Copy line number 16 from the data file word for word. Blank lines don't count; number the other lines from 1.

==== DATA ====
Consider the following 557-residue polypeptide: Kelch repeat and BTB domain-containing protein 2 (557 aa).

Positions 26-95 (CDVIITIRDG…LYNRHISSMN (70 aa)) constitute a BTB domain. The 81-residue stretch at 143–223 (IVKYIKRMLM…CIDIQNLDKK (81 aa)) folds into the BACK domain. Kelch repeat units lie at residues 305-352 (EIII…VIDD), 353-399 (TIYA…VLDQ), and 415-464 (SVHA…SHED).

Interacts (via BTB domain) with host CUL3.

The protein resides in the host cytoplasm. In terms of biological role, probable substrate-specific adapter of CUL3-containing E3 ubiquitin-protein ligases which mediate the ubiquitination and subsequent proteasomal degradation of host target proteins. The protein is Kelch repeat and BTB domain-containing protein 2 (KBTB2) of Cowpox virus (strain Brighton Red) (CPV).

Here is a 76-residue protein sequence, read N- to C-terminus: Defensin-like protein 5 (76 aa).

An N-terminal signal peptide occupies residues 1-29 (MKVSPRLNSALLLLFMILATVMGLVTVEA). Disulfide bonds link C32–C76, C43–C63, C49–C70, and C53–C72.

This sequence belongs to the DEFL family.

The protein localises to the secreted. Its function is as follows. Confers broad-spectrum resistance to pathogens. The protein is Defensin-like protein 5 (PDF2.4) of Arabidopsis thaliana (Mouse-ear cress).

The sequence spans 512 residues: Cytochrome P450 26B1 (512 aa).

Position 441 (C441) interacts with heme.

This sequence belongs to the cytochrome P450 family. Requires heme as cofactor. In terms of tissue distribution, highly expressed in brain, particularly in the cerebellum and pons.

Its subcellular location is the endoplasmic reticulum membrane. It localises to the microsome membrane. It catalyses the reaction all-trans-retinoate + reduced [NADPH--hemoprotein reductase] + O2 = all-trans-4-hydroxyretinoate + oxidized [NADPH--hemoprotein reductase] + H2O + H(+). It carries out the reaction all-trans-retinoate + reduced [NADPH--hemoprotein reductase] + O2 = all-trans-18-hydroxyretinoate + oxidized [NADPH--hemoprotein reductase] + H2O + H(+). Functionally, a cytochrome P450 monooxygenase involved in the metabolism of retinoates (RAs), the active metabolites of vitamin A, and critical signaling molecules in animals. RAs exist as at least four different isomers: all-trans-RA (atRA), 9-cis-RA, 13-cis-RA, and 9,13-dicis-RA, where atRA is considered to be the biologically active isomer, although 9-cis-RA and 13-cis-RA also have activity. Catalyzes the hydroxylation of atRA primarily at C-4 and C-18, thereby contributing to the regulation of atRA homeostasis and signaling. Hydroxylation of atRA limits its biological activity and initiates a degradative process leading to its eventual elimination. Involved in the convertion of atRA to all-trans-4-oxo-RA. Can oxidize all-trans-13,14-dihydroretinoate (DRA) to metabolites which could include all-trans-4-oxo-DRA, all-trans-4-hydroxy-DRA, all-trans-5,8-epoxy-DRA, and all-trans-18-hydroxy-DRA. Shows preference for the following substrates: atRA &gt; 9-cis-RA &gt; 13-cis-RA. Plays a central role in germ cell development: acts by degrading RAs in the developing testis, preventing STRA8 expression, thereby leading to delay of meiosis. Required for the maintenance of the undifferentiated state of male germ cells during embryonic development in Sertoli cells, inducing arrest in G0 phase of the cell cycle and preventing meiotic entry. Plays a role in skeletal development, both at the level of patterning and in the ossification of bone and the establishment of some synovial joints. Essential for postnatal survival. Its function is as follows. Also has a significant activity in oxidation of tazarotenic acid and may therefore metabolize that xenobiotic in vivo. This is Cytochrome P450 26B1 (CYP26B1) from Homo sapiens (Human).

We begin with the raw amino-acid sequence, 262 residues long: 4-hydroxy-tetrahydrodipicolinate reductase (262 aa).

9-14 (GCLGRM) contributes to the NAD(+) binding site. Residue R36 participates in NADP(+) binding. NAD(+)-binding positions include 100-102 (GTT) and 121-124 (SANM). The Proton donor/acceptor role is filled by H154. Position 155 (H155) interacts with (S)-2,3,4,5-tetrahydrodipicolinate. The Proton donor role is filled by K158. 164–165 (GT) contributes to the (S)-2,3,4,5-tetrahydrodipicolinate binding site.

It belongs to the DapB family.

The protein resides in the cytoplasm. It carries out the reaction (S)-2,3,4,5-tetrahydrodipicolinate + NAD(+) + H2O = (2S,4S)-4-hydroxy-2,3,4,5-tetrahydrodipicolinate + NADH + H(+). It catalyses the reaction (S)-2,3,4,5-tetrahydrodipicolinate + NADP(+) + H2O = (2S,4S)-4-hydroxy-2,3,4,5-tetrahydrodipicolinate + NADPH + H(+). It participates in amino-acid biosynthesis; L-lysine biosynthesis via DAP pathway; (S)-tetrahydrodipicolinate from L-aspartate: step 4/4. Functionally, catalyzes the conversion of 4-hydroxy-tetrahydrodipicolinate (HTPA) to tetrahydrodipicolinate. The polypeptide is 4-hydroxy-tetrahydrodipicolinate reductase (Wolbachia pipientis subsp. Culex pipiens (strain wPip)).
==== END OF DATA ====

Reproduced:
The protein resides in the cytoplasm. It carries out the reaction (S)-2,3,4,5-tetrahydrodipicolinate + NAD(+) + H2O = (2S,4S)-4-hydroxy-2,3,4,5-tetrahydrodipicolinate + NADH + H(+). It catalyses the reaction (S)-2,3,4,5-tetrahydrodipicolinate + NADP(+) + H2O = (2S,4S)-4-hydroxy-2,3,4,5-tetrahydrodipicolinate + NADPH + H(+). It participates in amino-acid biosynthesis; L-lysine biosynthesis via DAP pathway; (S)-tetrahydrodipicolinate from L-aspartate: step 4/4. Functionally, catalyzes the conversion of 4-hydroxy-tetrahydrodipicolinate (HTPA) to tetrahydrodipicolinate. The polypeptide is 4-hydroxy-tetrahydrodipicolinate reductase (Wolbachia pipientis subsp. Culex pipiens (strain wPip)).